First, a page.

Note that if we run the code again, we see that a new variable is created each time, as indicated by the automatic concatenation of _1 to its name:

pre run: Tensor(“var_1/read:0”, shape=(1, 5), dtype=float32)

Note: To reuse the same variable, we can use the tf.get_variables() function instead of tf.Variable().

Placeholders are structures designated by TensorFlow for feeding input values. They can be also thought of as empty Variables that will be filled with data later on. They are used by first constructing our graph and only when it is executed feeding them with the input data.

Placeholders have an optional shape argument. If a shape is not fed or is passed as None, then the placeholder can be fed with data of any size:

ph = tf.placeholder(tf.float32,shape=(None,10))

Whenever a placeholder is defined, it must be fed with some input values or else an exception will be thrown.

/** placeholders.py **/ import tensorflow as tf x = tf.placeholder("float", None) y = x * 2with tf.Session() as session: result = session.run(y, feed_dict={x: [1, 2, 3]}) print(result)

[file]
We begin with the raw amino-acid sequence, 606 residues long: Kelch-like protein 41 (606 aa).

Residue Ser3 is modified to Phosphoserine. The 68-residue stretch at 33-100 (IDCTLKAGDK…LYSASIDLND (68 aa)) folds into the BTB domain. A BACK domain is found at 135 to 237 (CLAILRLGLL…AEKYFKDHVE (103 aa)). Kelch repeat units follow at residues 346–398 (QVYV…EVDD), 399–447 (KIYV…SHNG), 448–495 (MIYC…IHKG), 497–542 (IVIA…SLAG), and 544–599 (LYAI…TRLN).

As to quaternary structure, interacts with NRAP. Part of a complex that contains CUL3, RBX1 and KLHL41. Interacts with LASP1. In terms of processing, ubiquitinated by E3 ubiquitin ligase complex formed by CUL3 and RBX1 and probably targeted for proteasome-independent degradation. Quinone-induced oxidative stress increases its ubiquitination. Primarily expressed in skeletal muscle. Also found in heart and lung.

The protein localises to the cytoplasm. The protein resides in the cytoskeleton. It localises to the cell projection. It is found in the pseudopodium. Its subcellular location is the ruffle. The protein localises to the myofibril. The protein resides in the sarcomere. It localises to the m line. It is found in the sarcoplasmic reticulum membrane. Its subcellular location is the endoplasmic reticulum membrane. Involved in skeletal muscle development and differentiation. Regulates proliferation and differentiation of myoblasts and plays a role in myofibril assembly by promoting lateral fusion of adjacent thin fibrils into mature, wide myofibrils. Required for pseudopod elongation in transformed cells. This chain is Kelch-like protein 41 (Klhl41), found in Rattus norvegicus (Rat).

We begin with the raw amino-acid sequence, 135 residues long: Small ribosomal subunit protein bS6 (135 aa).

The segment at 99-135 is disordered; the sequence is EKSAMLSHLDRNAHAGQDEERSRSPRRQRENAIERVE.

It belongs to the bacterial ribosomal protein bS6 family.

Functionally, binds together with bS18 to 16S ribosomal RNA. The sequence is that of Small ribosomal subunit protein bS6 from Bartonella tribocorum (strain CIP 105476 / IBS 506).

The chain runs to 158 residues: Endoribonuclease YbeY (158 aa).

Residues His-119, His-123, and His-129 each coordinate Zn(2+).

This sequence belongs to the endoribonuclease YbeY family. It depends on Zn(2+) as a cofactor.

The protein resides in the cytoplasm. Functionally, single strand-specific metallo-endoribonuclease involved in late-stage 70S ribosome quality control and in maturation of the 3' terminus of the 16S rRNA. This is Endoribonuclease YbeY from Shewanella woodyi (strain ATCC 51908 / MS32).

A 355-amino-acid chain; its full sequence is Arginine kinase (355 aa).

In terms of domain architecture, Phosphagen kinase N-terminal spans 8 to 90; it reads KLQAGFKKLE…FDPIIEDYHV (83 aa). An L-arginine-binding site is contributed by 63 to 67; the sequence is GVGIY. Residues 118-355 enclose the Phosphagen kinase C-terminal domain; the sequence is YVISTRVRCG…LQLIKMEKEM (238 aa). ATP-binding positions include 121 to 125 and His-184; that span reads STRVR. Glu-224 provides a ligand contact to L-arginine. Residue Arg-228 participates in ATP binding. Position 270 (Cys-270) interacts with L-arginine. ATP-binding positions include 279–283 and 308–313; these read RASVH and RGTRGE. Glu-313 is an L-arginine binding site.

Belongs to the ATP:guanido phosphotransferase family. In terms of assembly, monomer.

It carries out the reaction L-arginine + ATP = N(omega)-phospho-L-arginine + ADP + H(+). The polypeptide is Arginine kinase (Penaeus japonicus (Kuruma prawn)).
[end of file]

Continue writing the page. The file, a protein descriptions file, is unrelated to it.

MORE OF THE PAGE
First, we import `tensorflow`

as normal. Then we create a `placeholder`

called `x`

, i.e. a place in memory where we will store value later on.

Then, we create a Tensor called, which is the operation of multiplying `x`

by 2. Note that we haven’t defined any initial values for `x`

yet.

We now have an operation (`y`

) defined, and can now run it in a session. We create a session object, and then run just the `y`

variable. Note that this means, that if we defined a much larger graph of operations, we can run just a small segment of the graph. This subgraph evaluation is actually a bit selling point of TensorFlow, and one that isn’t present in many other libraries that do similar things.

Running `y`

requires knowledge about the values of `x`

. We define these inside the `feed_dict`

argument to `run`

. We state here that the values of `x`

are `[1, 2, 3]`

. We run `y`

, giving us the result of `[2, 4, 6]`

.

TensorFlow is a powerful framework that makes working with mathematical expressions and multi-dimensional arrays a breeze — something fundamentally necessary in machine learning.

We have covered the basics of TensorFlow, this will get us started on our journey into the TensorFlow land. In my subsequent tutorials to come, we will see how to leverage the TensorFlow library to solve optimization problems and making a predictive analysis equation. We will also train a model to solve the XOR problem using the Linear Regression equation and Logistic Regression. Thanks for reading...

Originally published on https://blog.bitsrc.io